The Voorhes for Reader's Digest
It was like a bad sitcom: Everything Leo said … his wife, Francine, said the opposite. He went to the gym, he told me; not since Bush was president, she countered. They’d been going on like this since they entered the exam room. Today was my first time seeing them—and one of my first times seeing two patients at once, a growing trend in medicine.
As I was wrapping up, Francine stopped me: “Can we talk about his vision?” Leo’s eyesight was getting worse, particularly at night. He denied it—but when I probed further, he admitted that his vision wasn’t what it used to be. Several times, Francine added, he’d been in near accidents while driving at night.
The three of us worked out a plan where Leo could drive during the day for short distances and Francine would drive him at night. While Leo had some objections, Francine promised that he would follow it.
After both of them left that day, I couldn’t help thinking that Francine may have saved her husband’s life.
The American Academy of Family Physicians estimates that around 10 percent of family doctors now give patients the option to share their appointments with people who have similar health issues. For doctors, the benefits are obvious: Shared visits are efficient, allowing us to see more patients in a day. And they can help patients adopt healthy behaviors in a way that one-on-one visits don’t.
A person’s smoking, diet, and exercise habits can depend in large part on the behavior of his or her friends, family, or coworkers. In a landmark study in the New England Journal of Medicine in 2008, Yale sociologist Nicholas Christakis found that when a spouse, friend, or sibling quit smoking, a person’s chances of smoking decreased 67 percent, 36 percent, and 25 percent, respectively. Other research has found similar positive social-network effects for things like medication adherence.
[pullquote] Shared visits can help patients adopt healthy behaviors in a way that one-on-one visits don’t. [/pullquote]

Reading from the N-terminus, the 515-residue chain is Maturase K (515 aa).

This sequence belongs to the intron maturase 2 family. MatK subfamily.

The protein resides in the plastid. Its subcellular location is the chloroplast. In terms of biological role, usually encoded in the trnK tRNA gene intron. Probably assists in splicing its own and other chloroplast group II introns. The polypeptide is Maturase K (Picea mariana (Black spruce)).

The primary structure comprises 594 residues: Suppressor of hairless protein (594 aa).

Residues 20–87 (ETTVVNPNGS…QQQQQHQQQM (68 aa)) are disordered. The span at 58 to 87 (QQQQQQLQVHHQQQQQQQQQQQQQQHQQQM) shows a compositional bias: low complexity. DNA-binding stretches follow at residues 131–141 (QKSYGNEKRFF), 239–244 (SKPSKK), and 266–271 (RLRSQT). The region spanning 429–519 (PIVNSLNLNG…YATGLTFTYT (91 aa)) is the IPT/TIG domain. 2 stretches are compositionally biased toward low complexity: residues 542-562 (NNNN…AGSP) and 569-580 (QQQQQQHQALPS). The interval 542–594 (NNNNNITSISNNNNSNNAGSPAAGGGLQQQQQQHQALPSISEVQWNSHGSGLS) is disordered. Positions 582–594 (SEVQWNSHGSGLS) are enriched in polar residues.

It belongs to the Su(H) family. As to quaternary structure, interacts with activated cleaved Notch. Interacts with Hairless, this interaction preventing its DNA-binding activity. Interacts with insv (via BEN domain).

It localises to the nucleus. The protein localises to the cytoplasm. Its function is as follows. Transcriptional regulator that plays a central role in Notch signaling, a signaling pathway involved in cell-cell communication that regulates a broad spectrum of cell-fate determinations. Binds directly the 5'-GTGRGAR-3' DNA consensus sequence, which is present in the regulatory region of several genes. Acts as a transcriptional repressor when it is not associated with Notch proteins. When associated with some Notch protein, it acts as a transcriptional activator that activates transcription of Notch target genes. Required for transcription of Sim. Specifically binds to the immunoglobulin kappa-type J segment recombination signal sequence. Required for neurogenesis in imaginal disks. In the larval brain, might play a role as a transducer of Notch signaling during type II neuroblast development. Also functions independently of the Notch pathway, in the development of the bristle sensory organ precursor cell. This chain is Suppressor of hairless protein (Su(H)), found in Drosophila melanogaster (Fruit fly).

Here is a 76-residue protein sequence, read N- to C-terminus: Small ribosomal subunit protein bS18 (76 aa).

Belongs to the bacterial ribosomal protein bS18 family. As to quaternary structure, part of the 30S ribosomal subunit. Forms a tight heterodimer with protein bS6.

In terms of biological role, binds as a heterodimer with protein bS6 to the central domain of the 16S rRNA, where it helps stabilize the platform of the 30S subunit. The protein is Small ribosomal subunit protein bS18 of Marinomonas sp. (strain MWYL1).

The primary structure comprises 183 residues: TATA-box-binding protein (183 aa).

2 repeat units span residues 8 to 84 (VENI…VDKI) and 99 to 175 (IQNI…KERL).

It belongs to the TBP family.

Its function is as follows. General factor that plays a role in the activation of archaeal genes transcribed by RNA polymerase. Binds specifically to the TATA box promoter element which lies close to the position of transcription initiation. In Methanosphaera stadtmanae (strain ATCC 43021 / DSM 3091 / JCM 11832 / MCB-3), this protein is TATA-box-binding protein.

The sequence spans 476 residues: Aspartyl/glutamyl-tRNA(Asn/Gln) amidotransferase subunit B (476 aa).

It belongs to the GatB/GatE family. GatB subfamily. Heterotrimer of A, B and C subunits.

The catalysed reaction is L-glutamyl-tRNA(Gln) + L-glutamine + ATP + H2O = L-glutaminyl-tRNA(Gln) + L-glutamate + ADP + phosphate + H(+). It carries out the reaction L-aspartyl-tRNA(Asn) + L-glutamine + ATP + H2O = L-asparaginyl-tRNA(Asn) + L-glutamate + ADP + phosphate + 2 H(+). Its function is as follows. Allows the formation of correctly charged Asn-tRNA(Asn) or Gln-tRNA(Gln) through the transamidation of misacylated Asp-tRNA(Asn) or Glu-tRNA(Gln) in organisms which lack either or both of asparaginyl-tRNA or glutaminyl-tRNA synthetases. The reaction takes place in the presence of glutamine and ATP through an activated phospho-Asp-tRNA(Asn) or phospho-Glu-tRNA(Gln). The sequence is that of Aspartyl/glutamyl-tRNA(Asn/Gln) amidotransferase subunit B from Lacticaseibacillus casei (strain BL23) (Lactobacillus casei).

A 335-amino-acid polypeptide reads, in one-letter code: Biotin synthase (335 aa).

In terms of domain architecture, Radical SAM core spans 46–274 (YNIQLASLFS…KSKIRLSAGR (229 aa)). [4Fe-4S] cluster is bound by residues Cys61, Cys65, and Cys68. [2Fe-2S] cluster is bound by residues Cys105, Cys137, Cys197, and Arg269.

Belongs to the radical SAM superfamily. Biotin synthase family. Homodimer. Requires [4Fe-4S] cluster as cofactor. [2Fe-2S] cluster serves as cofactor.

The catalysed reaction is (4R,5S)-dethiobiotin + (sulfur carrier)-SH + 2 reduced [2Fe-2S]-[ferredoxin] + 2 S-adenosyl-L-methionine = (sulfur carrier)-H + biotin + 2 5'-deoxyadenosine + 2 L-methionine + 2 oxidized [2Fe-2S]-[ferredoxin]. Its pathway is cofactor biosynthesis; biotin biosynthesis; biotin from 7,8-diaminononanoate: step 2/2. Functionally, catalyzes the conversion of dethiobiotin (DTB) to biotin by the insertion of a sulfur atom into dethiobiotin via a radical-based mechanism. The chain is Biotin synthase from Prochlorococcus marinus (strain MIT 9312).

Much of health, in other words, is shared. For some conditions, like a cold or a sprained ankle, medical advice is simple; social support won’t make much of a difference. But managing conditions like diabetes and high blood pressure can be overwhelming, and stress makes patients less likely to carry out doctors’ instructions. Being around others may help. Group doctor visits may improve the ability of patients with heart failure or diabetes to retain medical information by 10 to 30 percent, research has shown. A study presented at the 2014 American College of Cardiology annual meeting found that being married dramatically lowered one’s chance of heart disease, possibly because a spouse helped reinforce medication adherence and exercise habits.
Despite these outcomes, it’s easy to see why shared medical appointments aren’t more popular. They go against two principles that have defined medicine: the patient-doctor relationship and confidentiality.
Sometimes, though, that relationship isn’t enough.
One of my patients has been seeing me for months in an effort to quit smoking. Her previous doctor prescribed nicotine patches, gum, pills; nothing worked. The reason: Her brother had moved in, and smoking was the one thing they did together. Unless she could get her brother to stop, she told me, it would be impossible for her to quit. I told her to bring her brother to her next visit—and I hope to persuade them to find a new shared activity. As Leo and Francine have taught me, having someone else in the room can make all the difference.
The Atlantic (October 2, 2015), Copyright © 2015 by The Atlantic Monthly Group, theatlantic.com.